In celebration of Arizona's centennial, the Star will feature our picks for the 100 best athletes, moments and teams.
Throughout the summer, we will showcase our list - with the first 90 in no particular order. In August, Greg Hansen will choose his top 10, with a column on each.
Even before Randall McDaniel put on football pads for the first time, there was a pretty good indication he might grow into an explosive offensive lineman one day.
That was when his local Pop Warner team told the Avondale youngster that he was simply too big to play against kids his age.
"I should probably thank Pop Warner for what they did," McDaniel said last month, from his home in Minnesota. "It made me a more well-rounded player. I played basketball, baseball, ran track. Any sport, I did it."
Then, when he finally was allowed to play football at Agua Fria High School, McDaniel began excelling. He attracted major college attention at Agua Fria, which was hardly a football factory.
"Our senior year in football we had 22 guys," he said about the school near Phoenix. "Eleven starters went both ways, and we made it to the playoffs. We had a ball."
McDaniel enrolled at Arizona State, where he helped ASU win the Rose Bowl and earned all-Pac-10 honors twice and all-America credentials as a senior in 1987. He was chosen 19th overall in the 1987 NFL draft by the Minnesota Vikings, the first offensive guard taken.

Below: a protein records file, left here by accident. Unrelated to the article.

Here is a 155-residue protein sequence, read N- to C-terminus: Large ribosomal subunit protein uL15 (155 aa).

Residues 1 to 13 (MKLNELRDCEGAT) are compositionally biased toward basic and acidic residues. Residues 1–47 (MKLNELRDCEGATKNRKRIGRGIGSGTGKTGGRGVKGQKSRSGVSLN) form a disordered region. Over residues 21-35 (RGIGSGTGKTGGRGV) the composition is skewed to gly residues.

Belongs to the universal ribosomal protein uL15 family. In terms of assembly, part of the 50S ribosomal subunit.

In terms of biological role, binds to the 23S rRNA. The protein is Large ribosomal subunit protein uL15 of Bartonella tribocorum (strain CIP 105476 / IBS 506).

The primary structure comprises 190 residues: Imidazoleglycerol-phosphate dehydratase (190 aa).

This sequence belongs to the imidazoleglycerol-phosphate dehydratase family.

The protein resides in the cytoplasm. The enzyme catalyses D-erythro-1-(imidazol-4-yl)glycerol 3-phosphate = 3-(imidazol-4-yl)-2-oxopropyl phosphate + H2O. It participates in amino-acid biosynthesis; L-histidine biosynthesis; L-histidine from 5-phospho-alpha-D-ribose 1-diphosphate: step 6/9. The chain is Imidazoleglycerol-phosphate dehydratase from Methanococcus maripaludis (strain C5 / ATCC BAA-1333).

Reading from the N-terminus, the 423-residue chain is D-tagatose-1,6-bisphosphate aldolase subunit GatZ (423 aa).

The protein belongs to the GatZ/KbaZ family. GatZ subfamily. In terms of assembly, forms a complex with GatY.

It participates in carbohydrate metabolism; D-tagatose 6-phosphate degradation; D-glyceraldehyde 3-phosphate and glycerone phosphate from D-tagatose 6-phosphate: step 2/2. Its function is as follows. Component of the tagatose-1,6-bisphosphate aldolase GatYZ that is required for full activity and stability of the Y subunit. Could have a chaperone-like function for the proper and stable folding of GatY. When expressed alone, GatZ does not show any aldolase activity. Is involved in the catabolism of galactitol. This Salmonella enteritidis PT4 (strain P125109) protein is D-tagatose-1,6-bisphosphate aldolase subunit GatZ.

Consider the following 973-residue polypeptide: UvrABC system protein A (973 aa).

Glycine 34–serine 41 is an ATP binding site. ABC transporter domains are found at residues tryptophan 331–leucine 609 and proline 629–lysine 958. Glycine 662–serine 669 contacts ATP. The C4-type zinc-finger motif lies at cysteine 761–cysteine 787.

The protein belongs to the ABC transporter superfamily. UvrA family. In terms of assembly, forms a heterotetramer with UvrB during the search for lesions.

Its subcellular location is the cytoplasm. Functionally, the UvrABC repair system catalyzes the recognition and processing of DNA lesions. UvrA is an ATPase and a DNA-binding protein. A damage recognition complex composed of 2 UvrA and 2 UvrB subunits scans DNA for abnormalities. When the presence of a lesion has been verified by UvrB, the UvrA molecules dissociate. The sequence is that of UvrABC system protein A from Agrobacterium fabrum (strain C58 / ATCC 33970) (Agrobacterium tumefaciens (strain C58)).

Supremely athletic for someone with a 6-foot-4-inch, 270-pound frame - and with skills developed in part by all those other sports - McDaniel became one of the best pulling guards in NFL history. Over his 14-year playing career with the Vikings, McDaniel started 186 straight games, was selected All-Pro nine times, and made an NFL-record 12 consecutive trips to the AFC-NFC Pro Bowl.
McDaniel, now a member of the College Football and Pro Football Halls of Fame, spends his time as an elementary school assistant in suburban Minneapolis and keeps a home in the Phoenix area.
The city of Avondale opened an 83,000-foot sports complex named after McDaniel in November 2010.
Hometown; current age
He said it
"Any time a guy weighing 270 pounds runs into a guy weighing 190 pounds, he should be able to run right over him. That's what I do." - McDaniel, in a Pro Football Hall of Fame release
On StarNet: See the archive of Sports Centennial articles at: azstarnet.com/sportscentennial